Here’s another amazing story for me to tell. I had a special occasion this week with my wife. Being in IT for more than a decade, it’s pretty normal for me to be late and often times even canceling out. My family is used to that. Sure enough an emergency came up, and Dave, the CTO, and I worked through the issue. It took me only an hour longer than I was expected to leave and I still got to my dinner which I quickly postponed. I didn’t think much about it until we got home on Saturday where Dave had sent flowers to my wife apologizing on my behalf. It was a really thoughtful gesture. My wife was quite impressed.

flowers

Another distinct characteristic of the organization is its sense of humour. Everyone who works here seems to have one. Laughter is very common in our scrums and personal interactions.

4) Down-to-earth
Although we have ample space in the building, only a handful of people have offices while everyone including VPs and the CTO have cubicle space and are proud of it. One of the most interesting moments that I had an opportunity to observe was the COO and CTO huddle at the CTOs cubicle to work on something. No one seems hung up on titles and everyone wants to get the job done. People are both passionate and dedicated about their jobs. The constant theme in my conversations with the tech team is ownership. There is the fundamental belief and desire that we own our technology and that we drive our destiny.

Although I’ve only completed my second week here at Points.com, I have to say that I’m looking forward to my time here. The two weeks have gone by quickly and it’s been quite exciting already.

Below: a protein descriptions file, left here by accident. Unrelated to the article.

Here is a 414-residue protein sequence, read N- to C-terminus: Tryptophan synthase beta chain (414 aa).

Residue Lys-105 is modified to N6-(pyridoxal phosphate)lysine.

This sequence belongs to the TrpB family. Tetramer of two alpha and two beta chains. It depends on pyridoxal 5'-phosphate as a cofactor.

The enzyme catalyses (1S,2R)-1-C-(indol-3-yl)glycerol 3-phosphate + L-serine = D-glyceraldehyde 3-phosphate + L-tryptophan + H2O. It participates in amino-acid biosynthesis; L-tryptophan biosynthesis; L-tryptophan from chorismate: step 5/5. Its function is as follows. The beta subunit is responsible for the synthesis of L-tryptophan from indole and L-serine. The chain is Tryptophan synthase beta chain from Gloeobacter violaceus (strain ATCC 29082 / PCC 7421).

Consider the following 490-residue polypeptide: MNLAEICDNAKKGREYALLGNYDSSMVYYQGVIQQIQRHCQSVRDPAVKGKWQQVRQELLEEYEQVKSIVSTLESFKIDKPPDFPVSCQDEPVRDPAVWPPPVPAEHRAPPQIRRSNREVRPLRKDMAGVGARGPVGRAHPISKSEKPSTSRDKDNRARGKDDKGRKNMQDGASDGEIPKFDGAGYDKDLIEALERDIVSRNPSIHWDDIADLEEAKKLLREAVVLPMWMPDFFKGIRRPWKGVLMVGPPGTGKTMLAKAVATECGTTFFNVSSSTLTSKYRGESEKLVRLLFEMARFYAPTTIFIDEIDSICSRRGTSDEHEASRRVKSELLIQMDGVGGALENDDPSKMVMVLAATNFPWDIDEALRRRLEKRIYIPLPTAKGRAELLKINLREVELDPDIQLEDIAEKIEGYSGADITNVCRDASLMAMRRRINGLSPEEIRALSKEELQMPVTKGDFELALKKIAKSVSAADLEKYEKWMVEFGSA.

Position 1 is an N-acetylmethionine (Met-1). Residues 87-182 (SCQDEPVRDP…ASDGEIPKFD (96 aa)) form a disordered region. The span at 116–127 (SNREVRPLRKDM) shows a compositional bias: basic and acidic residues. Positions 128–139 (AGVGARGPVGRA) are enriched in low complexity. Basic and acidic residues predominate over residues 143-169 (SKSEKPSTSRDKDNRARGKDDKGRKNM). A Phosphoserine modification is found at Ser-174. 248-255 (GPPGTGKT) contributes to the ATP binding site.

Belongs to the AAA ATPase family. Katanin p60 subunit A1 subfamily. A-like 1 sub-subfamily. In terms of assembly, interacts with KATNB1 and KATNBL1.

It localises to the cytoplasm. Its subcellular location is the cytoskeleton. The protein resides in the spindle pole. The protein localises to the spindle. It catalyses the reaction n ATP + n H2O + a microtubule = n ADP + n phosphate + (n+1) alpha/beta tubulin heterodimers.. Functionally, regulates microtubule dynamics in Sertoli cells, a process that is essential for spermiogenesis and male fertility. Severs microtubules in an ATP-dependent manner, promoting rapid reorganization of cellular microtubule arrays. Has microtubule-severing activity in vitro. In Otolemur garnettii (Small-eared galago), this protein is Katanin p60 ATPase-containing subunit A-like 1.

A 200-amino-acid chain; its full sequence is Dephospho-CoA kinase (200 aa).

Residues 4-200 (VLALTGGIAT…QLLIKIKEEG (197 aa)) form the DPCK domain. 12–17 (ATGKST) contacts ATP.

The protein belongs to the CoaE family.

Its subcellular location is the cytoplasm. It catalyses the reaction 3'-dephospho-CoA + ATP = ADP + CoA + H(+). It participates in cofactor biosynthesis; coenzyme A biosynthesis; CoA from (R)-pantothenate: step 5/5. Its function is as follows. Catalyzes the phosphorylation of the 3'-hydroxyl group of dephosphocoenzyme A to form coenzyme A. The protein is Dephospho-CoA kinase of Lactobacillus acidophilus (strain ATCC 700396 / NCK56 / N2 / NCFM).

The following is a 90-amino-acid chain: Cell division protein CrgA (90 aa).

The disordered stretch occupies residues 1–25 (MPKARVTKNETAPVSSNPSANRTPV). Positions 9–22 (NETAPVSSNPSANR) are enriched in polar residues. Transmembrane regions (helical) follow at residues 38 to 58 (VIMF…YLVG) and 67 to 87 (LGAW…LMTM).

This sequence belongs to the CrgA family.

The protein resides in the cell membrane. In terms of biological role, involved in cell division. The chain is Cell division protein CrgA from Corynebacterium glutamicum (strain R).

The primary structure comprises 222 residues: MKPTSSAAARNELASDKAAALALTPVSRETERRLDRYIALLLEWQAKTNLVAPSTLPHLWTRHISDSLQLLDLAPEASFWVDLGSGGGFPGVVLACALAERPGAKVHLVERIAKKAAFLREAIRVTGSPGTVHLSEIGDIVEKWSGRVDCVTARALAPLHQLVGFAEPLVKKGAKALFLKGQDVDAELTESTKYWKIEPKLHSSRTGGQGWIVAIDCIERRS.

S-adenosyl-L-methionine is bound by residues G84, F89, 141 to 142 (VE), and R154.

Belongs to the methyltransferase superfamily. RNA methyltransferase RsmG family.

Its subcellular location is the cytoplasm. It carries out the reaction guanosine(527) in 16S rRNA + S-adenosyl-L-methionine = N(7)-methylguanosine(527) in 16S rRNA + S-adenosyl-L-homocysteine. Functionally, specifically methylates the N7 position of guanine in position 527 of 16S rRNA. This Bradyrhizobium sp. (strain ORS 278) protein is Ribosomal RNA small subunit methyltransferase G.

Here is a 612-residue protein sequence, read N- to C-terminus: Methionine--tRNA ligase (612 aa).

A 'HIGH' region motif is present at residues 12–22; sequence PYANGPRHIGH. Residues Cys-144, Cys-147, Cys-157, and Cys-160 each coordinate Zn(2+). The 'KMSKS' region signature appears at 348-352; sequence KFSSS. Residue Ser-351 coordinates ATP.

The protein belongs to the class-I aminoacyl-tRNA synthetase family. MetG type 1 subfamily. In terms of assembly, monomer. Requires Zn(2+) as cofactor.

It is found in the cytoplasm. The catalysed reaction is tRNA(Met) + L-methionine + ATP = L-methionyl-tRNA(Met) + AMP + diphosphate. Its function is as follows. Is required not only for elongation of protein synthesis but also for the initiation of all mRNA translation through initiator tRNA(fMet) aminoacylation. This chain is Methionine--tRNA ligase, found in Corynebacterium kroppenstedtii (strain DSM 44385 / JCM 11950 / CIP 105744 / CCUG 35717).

Minor problems with Evernote

One of the problems of trying new technology is sometimes things fall apart in the attempt. I’ve been trying to use Evernote as the primary means of writing blog entries but I’ve run into some issues doing so. You can bet your money that Evernote is in one of my upcoming posts. Overall, a good product idea but with some minor issues partly because of how I use them. Hopefully I’ll have a chance to catch up over the next few days. I’d like to try to top the number of entries from December. From a non-blog perspective, we’re on a full court press at Zoocasa. We’ve got some big plans for Q1 2009. It’s so weird writing that year still.

Busy, busy, busy

That's sung to the tune of Money, money, money… It's even more
unfortunate when it doesn't translate to more money for me. LOL. I've
had a bit of a slow down in terms of writing blogs as it's been
incredibly busy coupled with the unmitigated disaster that has been my
personal IT infrastructure. I had an outage of a couple of days because
of it. Thankfully it is up and running now.

On a work front, work has turned out to be really busy. We have had
quite a few last minute changes in the last few iterations and we're
paying the price of it in our schedule. Hopefully with the Christmas